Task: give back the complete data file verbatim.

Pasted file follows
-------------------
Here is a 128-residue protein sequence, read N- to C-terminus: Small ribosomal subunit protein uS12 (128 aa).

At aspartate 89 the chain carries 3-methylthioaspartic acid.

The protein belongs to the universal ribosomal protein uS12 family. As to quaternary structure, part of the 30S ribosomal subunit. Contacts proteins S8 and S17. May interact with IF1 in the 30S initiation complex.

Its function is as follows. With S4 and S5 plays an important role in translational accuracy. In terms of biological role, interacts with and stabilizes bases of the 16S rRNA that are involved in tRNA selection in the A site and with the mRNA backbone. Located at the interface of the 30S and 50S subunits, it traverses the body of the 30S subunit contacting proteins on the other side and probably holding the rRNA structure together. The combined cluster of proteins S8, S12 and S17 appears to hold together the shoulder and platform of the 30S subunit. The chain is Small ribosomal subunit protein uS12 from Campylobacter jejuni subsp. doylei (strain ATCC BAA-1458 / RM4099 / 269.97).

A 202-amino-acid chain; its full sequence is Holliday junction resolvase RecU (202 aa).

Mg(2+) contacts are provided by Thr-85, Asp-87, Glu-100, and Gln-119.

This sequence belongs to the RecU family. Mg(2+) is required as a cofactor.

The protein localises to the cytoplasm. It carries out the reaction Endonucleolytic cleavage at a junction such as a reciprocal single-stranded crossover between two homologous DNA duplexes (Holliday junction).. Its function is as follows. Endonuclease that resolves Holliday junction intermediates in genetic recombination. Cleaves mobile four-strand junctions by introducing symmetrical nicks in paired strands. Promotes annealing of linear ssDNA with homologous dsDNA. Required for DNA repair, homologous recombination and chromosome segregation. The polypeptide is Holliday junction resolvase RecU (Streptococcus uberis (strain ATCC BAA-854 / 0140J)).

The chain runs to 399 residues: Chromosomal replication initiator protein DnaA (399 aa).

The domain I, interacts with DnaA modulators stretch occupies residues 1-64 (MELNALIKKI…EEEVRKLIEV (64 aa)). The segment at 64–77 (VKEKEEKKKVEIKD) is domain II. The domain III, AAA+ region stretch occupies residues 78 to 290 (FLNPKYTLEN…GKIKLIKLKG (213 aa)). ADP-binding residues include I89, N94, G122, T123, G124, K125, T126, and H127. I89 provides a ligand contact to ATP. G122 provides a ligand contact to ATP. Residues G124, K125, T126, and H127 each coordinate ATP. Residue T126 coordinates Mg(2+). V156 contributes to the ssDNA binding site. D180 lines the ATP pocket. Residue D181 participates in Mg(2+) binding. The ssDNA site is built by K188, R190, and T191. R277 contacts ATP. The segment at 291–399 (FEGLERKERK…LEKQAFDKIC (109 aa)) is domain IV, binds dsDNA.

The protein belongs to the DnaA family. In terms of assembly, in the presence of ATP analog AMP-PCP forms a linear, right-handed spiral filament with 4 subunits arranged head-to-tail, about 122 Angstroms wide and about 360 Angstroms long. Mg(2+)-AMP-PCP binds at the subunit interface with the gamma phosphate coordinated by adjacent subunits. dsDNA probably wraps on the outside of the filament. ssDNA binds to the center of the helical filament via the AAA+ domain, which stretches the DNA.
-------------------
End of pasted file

Here is a 128-residue protein sequence, read N- to C-terminus: Small ribosomal subunit protein uS12 (128 aa).

At aspartate 89 the chain carries 3-methylthioaspartic acid.

The protein belongs to the universal ribosomal protein uS12 family. As to quaternary structure, part of the 30S ribosomal subunit. Contacts proteins S8 and S17. May interact with IF1 in the 30S initiation complex.

Its function is as follows. With S4 and S5 plays an important role in translational accuracy. In terms of biological role, interacts with and stabilizes bases of the 16S rRNA that are involved in tRNA selection in the A site and with the mRNA backbone. Located at the interface of the 30S and 50S subunits, it traverses the body of the 30S subunit contacting proteins on the other side and probably holding the rRNA structure together. The combined cluster of proteins S8, S12 and S17 appears to hold together the shoulder and platform of the 30S subunit. The chain is Small ribosomal subunit protein uS12 from Campylobacter jejuni subsp. doylei (strain ATCC BAA-1458 / RM4099 / 269.97).

A 202-amino-acid chain; its full sequence is Holliday junction resolvase RecU (202 aa).

Mg(2+) contacts are provided by Thr-85, Asp-87, Glu-100, and Gln-119.

This sequence belongs to the RecU family. Mg(2+) is required as a cofactor.

The protein localises to the cytoplasm. It carries out the reaction Endonucleolytic cleavage at a junction such as a reciprocal single-stranded crossover between two homologous DNA duplexes (Holliday junction).. Its function is as follows. Endonuclease that resolves Holliday junction intermediates in genetic recombination. Cleaves mobile four-strand junctions by introducing symmetrical nicks in paired strands. Promotes annealing of linear ssDNA with homologous dsDNA. Required for DNA repair, homologous recombination and chromosome segregation. The polypeptide is Holliday junction resolvase RecU (Streptococcus uberis (strain ATCC BAA-854 / 0140J)).

The chain runs to 399 residues: Chromosomal replication initiator protein DnaA (399 aa).

The domain I, interacts with DnaA modulators stretch occupies residues 1-64 (MELNALIKKI…EEEVRKLIEV (64 aa)). The segment at 64–77 (VKEKEEKKKVEIKD) is domain II. The domain III, AAA+ region stretch occupies residues 78 to 290 (FLNPKYTLEN…GKIKLIKLKG (213 aa)). ADP-binding residues include I89, N94, G122, T123, G124, K125, T126, and H127. I89 provides a ligand contact to ATP. G122 provides a ligand contact to ATP. Residues G124, K125, T126, and H127 each coordinate ATP. Residue T126 coordinates Mg(2+). V156 contributes to the ssDNA binding site. D180 lines the ATP pocket. Residue D181 participates in Mg(2+) binding. The ssDNA site is built by K188, R190, and T191. R277 contacts ATP. The segment at 291–399 (FEGLERKERK…LEKQAFDKIC (109 aa)) is domain IV, binds dsDNA.

The protein belongs to the DnaA family. In terms of assembly, in the presence of ATP analog AMP-PCP forms a linear, right-handed spiral filament with 4 subunits arranged head-to-tail, about 122 Angstroms wide and about 360 Angstroms long. Mg(2+)-AMP-PCP binds at the subunit interface with the gamma phosphate coordinated by adjacent subunits. dsDNA probably wraps on the outside of the filament. ssDNA binds to the center of the helical filament via the AAA+ domain, which stretches the DNA.